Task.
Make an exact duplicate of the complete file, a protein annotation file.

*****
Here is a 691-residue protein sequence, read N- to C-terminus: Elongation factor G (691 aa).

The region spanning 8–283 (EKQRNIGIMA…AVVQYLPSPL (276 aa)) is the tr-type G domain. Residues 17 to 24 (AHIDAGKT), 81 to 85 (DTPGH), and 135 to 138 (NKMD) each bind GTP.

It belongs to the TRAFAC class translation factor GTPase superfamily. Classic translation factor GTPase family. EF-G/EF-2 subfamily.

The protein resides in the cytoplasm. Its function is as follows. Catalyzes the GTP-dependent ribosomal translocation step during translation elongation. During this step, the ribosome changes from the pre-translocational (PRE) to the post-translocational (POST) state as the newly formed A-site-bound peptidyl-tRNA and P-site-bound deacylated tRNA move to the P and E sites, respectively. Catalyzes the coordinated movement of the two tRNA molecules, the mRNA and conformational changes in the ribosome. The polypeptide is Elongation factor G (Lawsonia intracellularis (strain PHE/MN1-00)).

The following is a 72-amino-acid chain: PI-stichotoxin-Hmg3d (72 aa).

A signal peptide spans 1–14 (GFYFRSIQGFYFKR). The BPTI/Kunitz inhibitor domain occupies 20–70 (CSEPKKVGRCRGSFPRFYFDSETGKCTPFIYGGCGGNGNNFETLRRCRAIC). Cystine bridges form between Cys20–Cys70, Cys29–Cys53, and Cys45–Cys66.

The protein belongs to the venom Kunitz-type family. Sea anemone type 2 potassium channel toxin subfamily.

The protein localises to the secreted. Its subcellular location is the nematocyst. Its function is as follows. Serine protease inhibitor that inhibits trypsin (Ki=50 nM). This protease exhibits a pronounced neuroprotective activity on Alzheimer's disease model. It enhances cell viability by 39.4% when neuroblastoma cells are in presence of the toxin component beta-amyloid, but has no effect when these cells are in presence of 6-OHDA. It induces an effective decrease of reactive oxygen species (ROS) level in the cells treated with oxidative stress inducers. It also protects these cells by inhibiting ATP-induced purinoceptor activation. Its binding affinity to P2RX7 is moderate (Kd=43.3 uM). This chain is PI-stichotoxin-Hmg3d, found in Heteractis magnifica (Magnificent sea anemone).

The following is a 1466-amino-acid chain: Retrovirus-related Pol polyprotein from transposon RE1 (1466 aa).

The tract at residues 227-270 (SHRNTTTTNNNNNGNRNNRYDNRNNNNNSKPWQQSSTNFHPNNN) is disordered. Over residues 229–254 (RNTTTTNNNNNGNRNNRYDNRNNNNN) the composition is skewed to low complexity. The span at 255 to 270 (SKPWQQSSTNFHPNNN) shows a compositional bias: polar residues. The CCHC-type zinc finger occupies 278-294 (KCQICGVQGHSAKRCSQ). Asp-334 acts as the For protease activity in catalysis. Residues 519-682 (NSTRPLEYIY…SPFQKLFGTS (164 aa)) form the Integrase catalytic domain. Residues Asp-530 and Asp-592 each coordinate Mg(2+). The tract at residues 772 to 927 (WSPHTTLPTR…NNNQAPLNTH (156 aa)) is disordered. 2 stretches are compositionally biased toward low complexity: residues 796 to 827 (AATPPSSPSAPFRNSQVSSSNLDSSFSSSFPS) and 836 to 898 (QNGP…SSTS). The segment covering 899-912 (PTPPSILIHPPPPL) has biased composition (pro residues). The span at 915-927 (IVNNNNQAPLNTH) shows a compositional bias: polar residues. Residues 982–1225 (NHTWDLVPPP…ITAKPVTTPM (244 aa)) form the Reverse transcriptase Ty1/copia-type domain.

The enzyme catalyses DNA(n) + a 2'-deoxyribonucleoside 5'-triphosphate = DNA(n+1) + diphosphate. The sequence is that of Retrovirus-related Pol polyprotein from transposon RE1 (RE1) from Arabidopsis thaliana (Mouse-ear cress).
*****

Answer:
Here is a 691-residue protein sequence, read N- to C-terminus: Elongation factor G (691 aa).

The region spanning 8–283 (EKQRNIGIMA…AVVQYLPSPL (276 aa)) is the tr-type G domain. Residues 17 to 24 (AHIDAGKT), 81 to 85 (DTPGH), and 135 to 138 (NKMD) each bind GTP.

It belongs to the TRAFAC class translation factor GTPase superfamily. Classic translation factor GTPase family. EF-G/EF-2 subfamily.

The protein resides in the cytoplasm. Its function is as follows. Catalyzes the GTP-dependent ribosomal translocation step during translation elongation. During this step, the ribosome changes from the pre-translocational (PRE) to the post-translocational (POST) state as the newly formed A-site-bound peptidyl-tRNA and P-site-bound deacylated tRNA move to the P and E sites, respectively. Catalyzes the coordinated movement of the two tRNA molecules, the mRNA and conformational changes in the ribosome. The polypeptide is Elongation factor G (Lawsonia intracellularis (strain PHE/MN1-00)).

The following is a 72-amino-acid chain: PI-stichotoxin-Hmg3d (72 aa).

A signal peptide spans 1–14 (GFYFRSIQGFYFKR). The BPTI/Kunitz inhibitor domain occupies 20–70 (CSEPKKVGRCRGSFPRFYFDSETGKCTPFIYGGCGGNGNNFETLRRCRAIC). Cystine bridges form between Cys20–Cys70, Cys29–Cys53, and Cys45–Cys66.

The protein belongs to the venom Kunitz-type family. Sea anemone type 2 potassium channel toxin subfamily.

The protein localises to the secreted. Its subcellular location is the nematocyst. Its function is as follows. Serine protease inhibitor that inhibits trypsin (Ki=50 nM). This protease exhibits a pronounced neuroprotective activity on Alzheimer's disease model. It enhances cell viability by 39.4% when neuroblastoma cells are in presence of the toxin component beta-amyloid, but has no effect when these cells are in presence of 6-OHDA. It induces an effective decrease of reactive oxygen species (ROS) level in the cells treated with oxidative stress inducers. It also protects these cells by inhibiting ATP-induced purinoceptor activation. Its binding affinity to P2RX7 is moderate (Kd=43.3 uM). This chain is PI-stichotoxin-Hmg3d, found in Heteractis magnifica (Magnificent sea anemone).

The following is a 1466-amino-acid chain: Retrovirus-related Pol polyprotein from transposon RE1 (1466 aa).

The tract at residues 227-270 (SHRNTTTTNNNNNGNRNNRYDNRNNNNNSKPWQQSSTNFHPNNN) is disordered. Over residues 229–254 (RNTTTTNNNNNGNRNNRYDNRNNNNN) the composition is skewed to low complexity. The span at 255 to 270 (SKPWQQSSTNFHPNNN) shows a compositional bias: polar residues. The CCHC-type zinc finger occupies 278-294 (KCQICGVQGHSAKRCSQ). Asp-334 acts as the For protease activity in catalysis. Residues 519-682 (NSTRPLEYIY…SPFQKLFGTS (164 aa)) form the Integrase catalytic domain. Residues Asp-530 and Asp-592 each coordinate Mg(2+). The tract at residues 772 to 927 (WSPHTTLPTR…NNNQAPLNTH (156 aa)) is disordered. 2 stretches are compositionally biased toward low complexity: residues 796 to 827 (AATPPSSPSAPFRNSQVSSSNLDSSFSSSFPS) and 836 to 898 (QNGP…SSTS). The segment covering 899-912 (PTPPSILIHPPPPL) has biased composition (pro residues). The span at 915-927 (IVNNNNQAPLNTH) shows a compositional bias: polar residues. Residues 982–1225 (NHTWDLVPPP…ITAKPVTTPM (244 aa)) form the Reverse transcriptase Ty1/copia-type domain.

The enzyme catalyses DNA(n) + a 2'-deoxyribonucleoside 5'-triphosphate = DNA(n+1) + diphosphate. The sequence is that of Retrovirus-related Pol polyprotein from transposon RE1 (RE1) from Arabidopsis thaliana (Mouse-ear cress).